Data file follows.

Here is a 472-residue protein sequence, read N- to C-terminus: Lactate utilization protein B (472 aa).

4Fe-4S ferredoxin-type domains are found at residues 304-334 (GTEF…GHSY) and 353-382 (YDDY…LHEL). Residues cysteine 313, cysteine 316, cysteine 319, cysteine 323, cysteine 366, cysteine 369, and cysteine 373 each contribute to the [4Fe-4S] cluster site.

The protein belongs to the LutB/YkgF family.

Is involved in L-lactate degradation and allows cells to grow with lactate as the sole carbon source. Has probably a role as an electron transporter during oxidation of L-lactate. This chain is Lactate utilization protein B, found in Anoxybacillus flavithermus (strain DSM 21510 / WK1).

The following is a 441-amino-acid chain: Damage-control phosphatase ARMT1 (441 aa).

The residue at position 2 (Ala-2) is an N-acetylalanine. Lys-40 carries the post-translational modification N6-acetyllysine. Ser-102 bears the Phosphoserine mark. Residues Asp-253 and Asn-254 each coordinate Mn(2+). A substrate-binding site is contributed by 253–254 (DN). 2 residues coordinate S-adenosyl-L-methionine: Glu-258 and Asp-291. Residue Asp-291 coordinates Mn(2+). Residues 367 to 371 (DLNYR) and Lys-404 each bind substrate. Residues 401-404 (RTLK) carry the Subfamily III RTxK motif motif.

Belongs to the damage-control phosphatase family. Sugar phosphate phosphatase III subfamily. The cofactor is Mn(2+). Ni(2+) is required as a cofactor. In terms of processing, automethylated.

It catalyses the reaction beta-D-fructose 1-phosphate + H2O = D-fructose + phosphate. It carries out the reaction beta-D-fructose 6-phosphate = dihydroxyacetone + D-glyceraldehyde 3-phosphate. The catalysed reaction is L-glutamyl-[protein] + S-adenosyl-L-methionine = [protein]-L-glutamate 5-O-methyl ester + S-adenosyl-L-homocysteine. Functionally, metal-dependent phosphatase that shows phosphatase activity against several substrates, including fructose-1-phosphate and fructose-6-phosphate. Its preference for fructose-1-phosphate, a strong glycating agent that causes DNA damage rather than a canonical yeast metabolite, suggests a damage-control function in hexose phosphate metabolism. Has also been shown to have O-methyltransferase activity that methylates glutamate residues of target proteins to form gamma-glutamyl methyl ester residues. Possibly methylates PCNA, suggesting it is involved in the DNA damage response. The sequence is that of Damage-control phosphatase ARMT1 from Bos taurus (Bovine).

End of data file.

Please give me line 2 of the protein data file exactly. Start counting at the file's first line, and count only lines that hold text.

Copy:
4Fe-4S ferredoxin-type domains are found at residues 304-334 (GTEF…GHSY) and 353-382 (YDDY…LHEL). Residues cysteine 313, cysteine 316, cysteine 319, cysteine 323, cysteine 366, cysteine 369, and cysteine 373 each contribute to the [4Fe-4S] cluster site.